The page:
Despite not only the physical long face, Marcus Brigstocke finds a lot to complain about in this rather pointedly hilarious stand-up set. Lots of things irk him and he delves into a frenzied tirade against small details that maybe other people haven’t noticed before. Brigstocke has an ability to notice irritations that even the audience members are likely to be a culprit of – for this reviewer, I have always said “PIN number” without putting any thought into what I was actually saying (hint: abbreviation). The audience switch from “yes that annoys me” to “oh I say that” with each given subject matter and this familiarity works in Brigstocke’s favour.

Brigstocke starts the set a little shaky, the opening does delve into the comedian’s defiant disappointment at the state of modern politics. Whilst some of the satire here is relevant it doesn’t provide much in the way of belly laughs. With politics being the way they are now finding new jokes to describe the likes of Trump, May, Putin and lumbering Boris Johnson can be quite a task for a comedian. Brigstocke falls just slightly short here; perhaps politics is unintentionally amusing enough as it is.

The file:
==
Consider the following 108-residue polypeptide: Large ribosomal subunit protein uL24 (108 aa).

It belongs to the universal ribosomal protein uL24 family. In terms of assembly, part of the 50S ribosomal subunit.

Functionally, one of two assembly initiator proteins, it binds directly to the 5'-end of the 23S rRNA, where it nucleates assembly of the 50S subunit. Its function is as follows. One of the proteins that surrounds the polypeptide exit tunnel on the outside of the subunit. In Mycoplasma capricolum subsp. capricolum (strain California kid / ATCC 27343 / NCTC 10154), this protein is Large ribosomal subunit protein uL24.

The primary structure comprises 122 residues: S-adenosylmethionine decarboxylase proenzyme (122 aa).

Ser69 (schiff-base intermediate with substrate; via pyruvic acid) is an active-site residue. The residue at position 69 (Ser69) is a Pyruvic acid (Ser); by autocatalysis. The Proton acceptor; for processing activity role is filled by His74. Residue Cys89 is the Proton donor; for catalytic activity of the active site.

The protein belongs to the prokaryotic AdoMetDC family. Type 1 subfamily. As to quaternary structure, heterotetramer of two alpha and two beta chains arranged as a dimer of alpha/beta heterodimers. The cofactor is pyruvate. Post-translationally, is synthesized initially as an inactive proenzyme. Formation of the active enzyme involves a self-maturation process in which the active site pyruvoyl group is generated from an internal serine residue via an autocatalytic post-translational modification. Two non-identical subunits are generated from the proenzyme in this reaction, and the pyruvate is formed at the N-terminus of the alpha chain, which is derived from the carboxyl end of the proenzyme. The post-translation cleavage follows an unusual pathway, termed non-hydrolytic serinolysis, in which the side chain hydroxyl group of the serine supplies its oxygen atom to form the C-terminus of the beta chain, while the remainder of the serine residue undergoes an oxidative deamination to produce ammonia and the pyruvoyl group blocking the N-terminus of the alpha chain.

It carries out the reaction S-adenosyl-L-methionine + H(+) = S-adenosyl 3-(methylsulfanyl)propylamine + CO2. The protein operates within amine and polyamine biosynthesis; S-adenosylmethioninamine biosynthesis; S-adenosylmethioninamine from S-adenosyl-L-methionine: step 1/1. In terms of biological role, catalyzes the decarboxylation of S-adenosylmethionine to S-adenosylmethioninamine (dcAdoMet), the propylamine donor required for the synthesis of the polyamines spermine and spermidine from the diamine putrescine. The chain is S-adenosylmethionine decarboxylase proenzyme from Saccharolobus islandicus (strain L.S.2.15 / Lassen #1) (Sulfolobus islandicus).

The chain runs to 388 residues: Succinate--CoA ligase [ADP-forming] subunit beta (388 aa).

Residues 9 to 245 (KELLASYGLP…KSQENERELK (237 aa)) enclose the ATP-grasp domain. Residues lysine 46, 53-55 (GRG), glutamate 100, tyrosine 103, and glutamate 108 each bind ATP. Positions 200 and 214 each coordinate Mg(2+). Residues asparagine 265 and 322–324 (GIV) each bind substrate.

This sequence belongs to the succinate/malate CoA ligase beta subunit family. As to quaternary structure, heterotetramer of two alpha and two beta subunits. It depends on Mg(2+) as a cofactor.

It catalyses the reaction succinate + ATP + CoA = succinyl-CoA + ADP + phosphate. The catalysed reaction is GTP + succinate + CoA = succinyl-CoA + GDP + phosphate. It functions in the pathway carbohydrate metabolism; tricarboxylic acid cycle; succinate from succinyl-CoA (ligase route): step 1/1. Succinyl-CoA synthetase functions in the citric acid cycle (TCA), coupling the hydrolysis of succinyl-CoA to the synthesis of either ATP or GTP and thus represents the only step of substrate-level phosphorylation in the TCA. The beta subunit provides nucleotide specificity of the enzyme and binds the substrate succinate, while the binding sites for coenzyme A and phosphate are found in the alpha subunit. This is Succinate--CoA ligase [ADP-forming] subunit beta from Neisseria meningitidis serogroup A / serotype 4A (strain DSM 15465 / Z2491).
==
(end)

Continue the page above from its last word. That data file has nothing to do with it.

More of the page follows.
Once Brigstocke gets on to more personal irritations, the first half of the set flows much better and he builds up a nice rapport with the audience. After the interval Brigstocke surprisingly does a U-turn with the set and talks about things in life that make him happy. He also talks to several audience members about things in their life that make them happy. It’s a lovely change of pace and the comedy is warmer, friendlier, and yet just as hilarious. Brigstocke adds splashes of poignancy to the set as well and he truly bares himself (in many ways) to the audience and there’s a strong connection made between the performer and audience. For those who have just came along to the Perth Concert Hall on a Monday night because there’s nothing much on the TV, then they may have just found their new favourite comedian.